Sunday, August 26, 2012

Robust Packet Radio

A couple of days ago Chris, HB9DDF sent me an email asking how to configure APRSIS32 to work with the SCS Tracker / DSP TNC. Digging through my configuration files to get the information he needed I thought: why not put the 30m APRS gateway back online? It had been off since I went into hospital last year and the K2 and magnetic loop were hardly ever used.
SCS Tracker DSP TNC and Elecraft K2 at G4ILO
I don't know if propagation is lousy or whether things have changed since I was last on HF APRS but there seemed to be a lot less activity on the 30m APRS frequency today. An hour went by without my receiving anything. I did, however, hear quite often the "whooshing" sound of Robust Packet Radio (RPR) stations a few hundred Hz down. So I decided to configure the TNC to work in RPR mode.

Robust Packet is a mode obtainable in 300baud and 600baud versions that has been designed to take advantage of the capabilities of digital signal processing (DSP) in order to obtain reliable communication over a normal less than perfect HF path. To anyone who has experience only of traditional 300baud FSK packet RPR has too be seen to be believed. Packet after packet was decoded and displayed by APRSIS32 while conventional packet transmissions on the adjacent channel just flickered the DCD lamp and were discarded due to errors.

Robust Packet is a proprietary mode developed by SCS and is only supported by SCS TNCs. As far as I know no description exists that would enable someone to develop a PC implementation that uses a sound card. In that respect it is pretty much like Icom and D-Star. I would much rather use an open standard.
G4ILO-10 joins the Robust Packet Network
But RPR works where the old-fangled 300baud FSK invented to work on the analogue modems of 30 years ago doesn't. I think it is in keeping with the spirit of ham radio to use state of the art technology where it provides clear benefits to communication.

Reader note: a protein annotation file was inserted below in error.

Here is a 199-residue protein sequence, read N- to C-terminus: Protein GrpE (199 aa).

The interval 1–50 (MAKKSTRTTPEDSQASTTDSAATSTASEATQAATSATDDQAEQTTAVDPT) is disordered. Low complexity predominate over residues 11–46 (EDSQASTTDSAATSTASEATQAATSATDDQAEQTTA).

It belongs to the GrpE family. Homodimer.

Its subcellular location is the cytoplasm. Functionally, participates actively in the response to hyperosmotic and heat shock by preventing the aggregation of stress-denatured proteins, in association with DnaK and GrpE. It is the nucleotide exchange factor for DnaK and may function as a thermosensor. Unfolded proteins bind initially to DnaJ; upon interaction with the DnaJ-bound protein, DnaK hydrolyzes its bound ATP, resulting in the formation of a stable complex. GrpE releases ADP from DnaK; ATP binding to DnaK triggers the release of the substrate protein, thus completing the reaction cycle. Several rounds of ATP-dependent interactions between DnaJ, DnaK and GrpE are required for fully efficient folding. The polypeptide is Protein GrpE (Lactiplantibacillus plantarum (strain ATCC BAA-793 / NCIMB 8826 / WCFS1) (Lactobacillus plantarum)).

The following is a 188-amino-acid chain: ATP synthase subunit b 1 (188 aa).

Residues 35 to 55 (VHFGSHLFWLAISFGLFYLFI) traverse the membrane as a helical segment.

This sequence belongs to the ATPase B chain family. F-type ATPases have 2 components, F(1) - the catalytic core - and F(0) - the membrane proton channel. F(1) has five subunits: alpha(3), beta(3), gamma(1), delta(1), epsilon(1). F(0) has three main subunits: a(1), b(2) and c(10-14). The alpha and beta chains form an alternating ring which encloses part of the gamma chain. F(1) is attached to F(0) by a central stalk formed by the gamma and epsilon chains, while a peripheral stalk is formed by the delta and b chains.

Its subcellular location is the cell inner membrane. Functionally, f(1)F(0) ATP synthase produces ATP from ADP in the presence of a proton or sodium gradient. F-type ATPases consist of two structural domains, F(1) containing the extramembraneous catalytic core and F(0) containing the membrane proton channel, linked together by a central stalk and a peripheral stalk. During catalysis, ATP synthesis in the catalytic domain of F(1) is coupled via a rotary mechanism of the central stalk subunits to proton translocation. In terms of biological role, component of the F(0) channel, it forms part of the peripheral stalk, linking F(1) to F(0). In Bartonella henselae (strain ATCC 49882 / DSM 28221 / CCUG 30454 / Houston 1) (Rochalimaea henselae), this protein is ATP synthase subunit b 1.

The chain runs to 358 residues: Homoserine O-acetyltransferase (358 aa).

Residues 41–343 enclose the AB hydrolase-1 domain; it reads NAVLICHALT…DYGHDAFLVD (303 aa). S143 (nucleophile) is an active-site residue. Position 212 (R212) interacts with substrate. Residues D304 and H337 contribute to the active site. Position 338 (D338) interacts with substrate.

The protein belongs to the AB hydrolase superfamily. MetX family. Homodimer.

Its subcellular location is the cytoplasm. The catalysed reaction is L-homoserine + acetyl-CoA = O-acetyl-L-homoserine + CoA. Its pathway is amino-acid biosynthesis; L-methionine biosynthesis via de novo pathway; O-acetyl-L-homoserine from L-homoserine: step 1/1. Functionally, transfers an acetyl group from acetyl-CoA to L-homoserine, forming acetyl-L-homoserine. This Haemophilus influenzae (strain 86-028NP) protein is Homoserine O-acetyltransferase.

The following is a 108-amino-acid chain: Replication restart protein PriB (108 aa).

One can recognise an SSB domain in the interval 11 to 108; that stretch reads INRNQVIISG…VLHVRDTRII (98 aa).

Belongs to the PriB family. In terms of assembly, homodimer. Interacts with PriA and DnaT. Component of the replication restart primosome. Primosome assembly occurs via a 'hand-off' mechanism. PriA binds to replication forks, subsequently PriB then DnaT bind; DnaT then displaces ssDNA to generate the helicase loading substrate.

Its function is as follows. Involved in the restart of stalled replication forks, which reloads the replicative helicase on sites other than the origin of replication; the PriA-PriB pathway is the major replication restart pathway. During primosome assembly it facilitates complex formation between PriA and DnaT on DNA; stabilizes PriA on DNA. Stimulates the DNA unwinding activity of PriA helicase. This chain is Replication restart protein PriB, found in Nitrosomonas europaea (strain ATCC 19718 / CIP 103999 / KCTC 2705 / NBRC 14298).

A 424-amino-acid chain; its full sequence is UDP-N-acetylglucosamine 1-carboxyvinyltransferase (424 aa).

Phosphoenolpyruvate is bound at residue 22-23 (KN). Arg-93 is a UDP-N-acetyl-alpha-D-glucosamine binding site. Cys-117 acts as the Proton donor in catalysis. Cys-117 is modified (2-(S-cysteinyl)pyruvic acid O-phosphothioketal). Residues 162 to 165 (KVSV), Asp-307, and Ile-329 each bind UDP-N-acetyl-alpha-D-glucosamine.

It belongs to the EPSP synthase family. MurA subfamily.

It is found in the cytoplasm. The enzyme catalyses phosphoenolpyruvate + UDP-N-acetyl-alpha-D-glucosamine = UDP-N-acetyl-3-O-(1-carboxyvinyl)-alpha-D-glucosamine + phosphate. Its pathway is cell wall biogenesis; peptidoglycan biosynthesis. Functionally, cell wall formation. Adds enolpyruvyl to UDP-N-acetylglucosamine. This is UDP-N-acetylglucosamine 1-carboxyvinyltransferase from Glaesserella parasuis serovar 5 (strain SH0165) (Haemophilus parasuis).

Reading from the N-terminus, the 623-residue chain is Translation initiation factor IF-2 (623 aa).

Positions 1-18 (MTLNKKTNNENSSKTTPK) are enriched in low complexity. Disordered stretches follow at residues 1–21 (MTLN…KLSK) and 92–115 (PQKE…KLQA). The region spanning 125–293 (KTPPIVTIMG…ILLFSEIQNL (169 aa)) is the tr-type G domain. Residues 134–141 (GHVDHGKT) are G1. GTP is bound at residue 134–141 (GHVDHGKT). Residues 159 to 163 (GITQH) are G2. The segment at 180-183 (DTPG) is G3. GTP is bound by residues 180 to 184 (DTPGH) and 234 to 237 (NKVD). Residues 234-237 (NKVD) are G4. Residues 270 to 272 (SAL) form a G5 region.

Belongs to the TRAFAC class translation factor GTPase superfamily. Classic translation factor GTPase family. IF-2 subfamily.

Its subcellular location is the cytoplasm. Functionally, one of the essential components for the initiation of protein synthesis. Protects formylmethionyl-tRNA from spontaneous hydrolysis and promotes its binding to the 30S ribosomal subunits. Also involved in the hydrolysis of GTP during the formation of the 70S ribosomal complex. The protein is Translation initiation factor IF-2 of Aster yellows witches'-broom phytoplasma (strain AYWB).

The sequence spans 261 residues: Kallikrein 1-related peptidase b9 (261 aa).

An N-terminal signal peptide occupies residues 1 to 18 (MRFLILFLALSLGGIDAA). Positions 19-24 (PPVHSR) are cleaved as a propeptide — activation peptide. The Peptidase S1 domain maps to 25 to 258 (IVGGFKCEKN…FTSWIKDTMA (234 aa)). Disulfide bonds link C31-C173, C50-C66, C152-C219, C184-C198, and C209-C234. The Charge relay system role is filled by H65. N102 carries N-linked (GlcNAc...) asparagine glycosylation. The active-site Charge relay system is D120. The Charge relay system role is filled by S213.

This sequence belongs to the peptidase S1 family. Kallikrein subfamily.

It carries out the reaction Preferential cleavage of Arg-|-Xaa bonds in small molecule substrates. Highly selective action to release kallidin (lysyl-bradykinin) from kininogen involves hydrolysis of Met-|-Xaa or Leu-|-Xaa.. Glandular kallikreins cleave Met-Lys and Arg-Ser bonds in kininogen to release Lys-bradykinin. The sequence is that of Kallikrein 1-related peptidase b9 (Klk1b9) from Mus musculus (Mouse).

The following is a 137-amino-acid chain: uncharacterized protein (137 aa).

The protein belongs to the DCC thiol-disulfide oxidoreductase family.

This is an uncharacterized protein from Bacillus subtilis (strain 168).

So G4ILO is now part of the Robust Packet Network.

4 comments:

John Zaruba Jr said...

Hi Julian,

I hope your feeling as well as you can.

A minor point, D-STAR is an open standard that was developed by the JARL. Certainly, Icom is the only major commercial manufacturer but there is a thriving "cottage industry" of D-STAR compatible devices like iNet Labs, Nortwest Radio, and Dutch*Star. There are several hams that have built non-Icom repeaters and there are several D-STAR "hotspot" kits available for building your own infrastructure where none is extant.

73,

John K2ZA

Julian Moss said...

Hello John. I'm feeling quite well now, if not as fit as I was.

D-Star is an open standard, but it uses a voice codec that is proprietary making the development of a free alternative that is compatible with the Icom systems impractical if not impossible.

Similarly, APRS is an open standard, as is AX25 packet networking. You can use alternative data modes to FSK300 such as PSK63 or GMSK amd people have done so, just as others have developed a free voice codec, but SCS patents prohibit the development of a free data mode compatible with RPR300.

SCS Robust Packet in my example, and the AMBE voice codec in yours, are both proprietary products running over an open network. I think the parallels are very close.

Julian, G4ILO

Mads said...

Hello Julian

I'm happy to hear you are feeling quite well!

I was looking at the your photo and noticed that your map looks considerably different from mine. What tile set are you using?

73! Mads, la1tpa

Julian Moss said...

Hello Mads. I'm using the Mapquest tile set.

Julian, G4ILO